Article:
The F-word. Can you say it? The three letter one.
For most managers and leaders this idea sends them into grand daydreams of employees running rampant through the office.
To make work fun doesn’t mean cheering on go-cart races through the accounts department, it simply means transforming the workplace to create a more positive and productive environment.
According to research by economists at the University of Warwick that showed when people actually enjoy their jobs this happiness led to a 12% spike in productivity. There’s sufficient research that indicates when you make work fun, you can increase communication, creativity and trust between employee and employer, ultimately leading to boosted morale.
It’s almost outlandish to believe that when you make work fun that could impact organisational success, right?
In their book, The Levity Effect, authors Adrian Gostick and Scott Christopher reveal how workplace humour can be leveraged as a powerful tool impact the bottom line, build a great company culture and encourage innovation amongst your employees.
According to Shawn Achor, author of The Happiness Advantage, found during his research that the brain works better when people are feeling more positive. Often these individuals tend to be better problem-solvers and what’s more even better collaborators. And fun in the workplace creates these positive feelings. As Achor cites, ‘happiness leads to greater levels of profit’.
The number one premise of work is that it need not be boring and dull and by the numbers. It ought to be fun. And work that’s fun is available to all of us. It’s not confined to just Fortune 100 companies.
The workplace is changing and the Millennial and Generation Z employees demand a sense of organisational purpose and learning opportunities that don’t sit in the traditional employee development matrix.
For them, and now also for those around them, work is a thing, not a place; it’s about output, not about time input; it can happen anywhere, not just in an office. Empassion them, befun them, retain them.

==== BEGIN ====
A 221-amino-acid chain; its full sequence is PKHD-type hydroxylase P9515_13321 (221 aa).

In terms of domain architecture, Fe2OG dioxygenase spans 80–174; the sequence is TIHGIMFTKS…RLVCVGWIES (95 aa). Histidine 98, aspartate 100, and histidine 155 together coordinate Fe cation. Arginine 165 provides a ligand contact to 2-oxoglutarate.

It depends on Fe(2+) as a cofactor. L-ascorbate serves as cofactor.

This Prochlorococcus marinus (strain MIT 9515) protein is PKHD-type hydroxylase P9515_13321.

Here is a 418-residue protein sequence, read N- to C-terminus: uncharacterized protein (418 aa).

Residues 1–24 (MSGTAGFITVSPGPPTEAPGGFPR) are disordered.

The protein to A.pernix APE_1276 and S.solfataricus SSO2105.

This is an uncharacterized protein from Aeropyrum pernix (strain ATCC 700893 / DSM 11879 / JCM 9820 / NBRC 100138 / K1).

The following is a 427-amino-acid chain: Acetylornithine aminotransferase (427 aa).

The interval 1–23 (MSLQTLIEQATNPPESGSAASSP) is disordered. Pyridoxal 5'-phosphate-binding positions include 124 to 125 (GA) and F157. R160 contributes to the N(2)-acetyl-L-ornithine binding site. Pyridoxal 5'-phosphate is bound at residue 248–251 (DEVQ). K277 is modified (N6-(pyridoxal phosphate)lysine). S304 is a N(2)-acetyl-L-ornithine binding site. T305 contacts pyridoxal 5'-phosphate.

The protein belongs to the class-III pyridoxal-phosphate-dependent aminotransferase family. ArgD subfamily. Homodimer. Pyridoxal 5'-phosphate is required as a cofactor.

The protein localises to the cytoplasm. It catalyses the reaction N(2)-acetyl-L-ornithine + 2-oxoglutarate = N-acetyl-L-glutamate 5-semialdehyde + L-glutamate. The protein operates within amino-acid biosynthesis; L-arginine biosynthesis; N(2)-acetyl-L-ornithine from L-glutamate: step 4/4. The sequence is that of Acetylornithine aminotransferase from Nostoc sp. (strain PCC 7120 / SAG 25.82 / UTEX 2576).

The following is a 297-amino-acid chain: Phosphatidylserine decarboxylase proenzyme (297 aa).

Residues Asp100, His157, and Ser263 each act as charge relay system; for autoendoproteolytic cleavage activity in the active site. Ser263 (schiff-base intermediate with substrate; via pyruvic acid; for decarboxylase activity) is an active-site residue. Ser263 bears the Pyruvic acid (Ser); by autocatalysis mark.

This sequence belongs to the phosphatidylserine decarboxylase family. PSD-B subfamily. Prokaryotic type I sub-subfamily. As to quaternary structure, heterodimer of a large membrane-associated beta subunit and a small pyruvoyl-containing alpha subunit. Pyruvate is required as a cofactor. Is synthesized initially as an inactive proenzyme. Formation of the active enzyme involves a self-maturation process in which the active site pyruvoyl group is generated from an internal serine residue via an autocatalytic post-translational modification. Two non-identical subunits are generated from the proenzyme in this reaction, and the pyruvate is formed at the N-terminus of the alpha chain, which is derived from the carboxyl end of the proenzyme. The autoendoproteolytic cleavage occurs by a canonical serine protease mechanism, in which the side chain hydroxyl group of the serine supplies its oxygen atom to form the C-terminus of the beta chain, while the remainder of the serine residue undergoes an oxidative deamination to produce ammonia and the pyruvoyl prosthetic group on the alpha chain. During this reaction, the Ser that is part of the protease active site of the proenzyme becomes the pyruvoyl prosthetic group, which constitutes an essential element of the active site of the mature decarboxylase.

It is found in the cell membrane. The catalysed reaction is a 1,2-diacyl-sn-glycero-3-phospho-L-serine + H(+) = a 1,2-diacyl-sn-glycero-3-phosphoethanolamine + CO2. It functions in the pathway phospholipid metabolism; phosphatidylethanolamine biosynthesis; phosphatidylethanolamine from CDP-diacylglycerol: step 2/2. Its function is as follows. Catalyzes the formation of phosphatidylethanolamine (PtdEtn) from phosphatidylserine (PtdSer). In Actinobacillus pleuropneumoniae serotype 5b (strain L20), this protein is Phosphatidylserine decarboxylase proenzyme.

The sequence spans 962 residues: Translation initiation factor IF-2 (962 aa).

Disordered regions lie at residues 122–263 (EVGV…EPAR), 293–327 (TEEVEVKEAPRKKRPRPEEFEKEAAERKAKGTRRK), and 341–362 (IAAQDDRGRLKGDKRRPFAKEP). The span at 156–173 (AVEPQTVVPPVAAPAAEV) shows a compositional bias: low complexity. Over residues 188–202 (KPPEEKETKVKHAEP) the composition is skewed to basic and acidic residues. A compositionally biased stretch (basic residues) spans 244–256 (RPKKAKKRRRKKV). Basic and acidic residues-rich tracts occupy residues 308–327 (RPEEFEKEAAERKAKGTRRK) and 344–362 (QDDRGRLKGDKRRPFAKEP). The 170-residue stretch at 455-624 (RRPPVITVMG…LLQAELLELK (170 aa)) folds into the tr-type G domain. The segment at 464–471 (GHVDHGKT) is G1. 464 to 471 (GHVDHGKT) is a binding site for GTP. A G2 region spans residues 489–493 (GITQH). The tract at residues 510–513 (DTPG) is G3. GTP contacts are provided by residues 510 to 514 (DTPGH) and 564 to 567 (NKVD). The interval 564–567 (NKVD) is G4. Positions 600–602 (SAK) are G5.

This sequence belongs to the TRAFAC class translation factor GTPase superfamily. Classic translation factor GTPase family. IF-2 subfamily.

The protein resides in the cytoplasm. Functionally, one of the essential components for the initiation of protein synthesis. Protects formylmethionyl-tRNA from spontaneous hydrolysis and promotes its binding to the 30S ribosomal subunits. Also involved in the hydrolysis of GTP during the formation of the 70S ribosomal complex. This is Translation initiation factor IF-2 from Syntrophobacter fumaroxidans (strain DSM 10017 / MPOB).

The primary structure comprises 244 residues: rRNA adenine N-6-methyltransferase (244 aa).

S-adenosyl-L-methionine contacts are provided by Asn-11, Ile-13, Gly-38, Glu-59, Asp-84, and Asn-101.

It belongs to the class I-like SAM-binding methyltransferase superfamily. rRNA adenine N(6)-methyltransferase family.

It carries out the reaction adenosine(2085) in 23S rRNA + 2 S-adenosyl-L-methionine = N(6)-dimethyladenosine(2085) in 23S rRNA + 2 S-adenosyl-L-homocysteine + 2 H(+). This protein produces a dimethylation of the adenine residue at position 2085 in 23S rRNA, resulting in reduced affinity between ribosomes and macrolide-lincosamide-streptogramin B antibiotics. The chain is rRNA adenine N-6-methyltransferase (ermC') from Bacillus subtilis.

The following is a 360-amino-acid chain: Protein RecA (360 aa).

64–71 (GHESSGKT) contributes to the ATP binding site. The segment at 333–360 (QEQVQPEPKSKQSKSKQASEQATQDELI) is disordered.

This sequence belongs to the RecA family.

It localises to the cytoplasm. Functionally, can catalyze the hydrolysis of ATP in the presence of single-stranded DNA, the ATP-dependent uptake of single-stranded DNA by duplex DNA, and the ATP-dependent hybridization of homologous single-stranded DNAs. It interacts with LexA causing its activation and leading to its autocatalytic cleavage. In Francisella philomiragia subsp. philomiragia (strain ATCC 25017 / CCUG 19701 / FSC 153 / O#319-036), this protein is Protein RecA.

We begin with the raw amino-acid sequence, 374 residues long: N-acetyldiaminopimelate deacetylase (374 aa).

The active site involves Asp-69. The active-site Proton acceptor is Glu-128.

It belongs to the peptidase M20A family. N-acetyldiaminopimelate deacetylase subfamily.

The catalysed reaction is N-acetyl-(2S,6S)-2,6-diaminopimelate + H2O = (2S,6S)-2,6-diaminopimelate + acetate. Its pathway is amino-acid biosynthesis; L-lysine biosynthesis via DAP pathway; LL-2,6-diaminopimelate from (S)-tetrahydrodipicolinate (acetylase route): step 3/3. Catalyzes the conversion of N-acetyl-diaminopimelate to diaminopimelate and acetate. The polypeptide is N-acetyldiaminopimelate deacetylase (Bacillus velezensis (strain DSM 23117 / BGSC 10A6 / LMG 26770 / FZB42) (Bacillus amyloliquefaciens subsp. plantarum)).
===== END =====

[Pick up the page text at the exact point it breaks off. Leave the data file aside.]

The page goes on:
An authentic, deserved pat on the back, in full view, and with some tangible gain to boot, is like getting a like or getting a retweet; only better.
What’s even better?
You can automate this recognition, which also can make work fun! Make the “I care” an investment.
Google’s Sergei Brin and Apple’s Steve Jobs took employees along their legendary success on waves of fun.
The ancients already said it: Mark Twain, “Find a job you enjoy doing, and you will never have to work a day in your life”; and Noel Coward, “Work is more fun than fun”; and Abbie Hoffman, “You never do anything for fame or money. You only do things because they’re fun. If you can combine the two at the same time, you can make a contribution to the world and have a lot of happiness.”
When you make work fun it cultivates a positive company culture that helps engage employees. Employees want to show up to a workplace that is enjoyable and to put in their best effort. Employees who love where they work organically become brand ambassadors promoting the company from the inside out; thereby attracting new talent.
Twitter understands the importance of making work a fun place to be. As part of their culture, they hold rooftop meetings to keep things interesting and the ideas fresh. Meals are delivered to the office every day and if you’re feeling the midday slump, they’ve got a yoga class for that. Some employees even get offered unlimited vacation time. Now that’s a 140-character worthy tweet!
Achor further notes that there are some easy ways employees can boost their own happiness. By undertaking one positive exercise each day like helping out team members, sending positive messages to colleagues in their social network, meditating at work for two minutes each day.
A fun company culture is a great way to ramp up your Employer Value Proposition - people want to work at places with a great culture and who treat their employees well. But it doesn’t mean you have to break the bank - injecting some fun into your workplace can be as simple as creating a vibe, an energy that sets the tone for teams to create, collaborate and have fun with work.
The truth is, work without fun it’s just work, but both the organisation and the individual has a responsibility to make it so.
So, get creative, get collaborating and build some fun into your culture.
We’re sure you have plenty of tips on how you make work fun, why don’t you drop us a line in the comments section below and tell us what’s been working for you?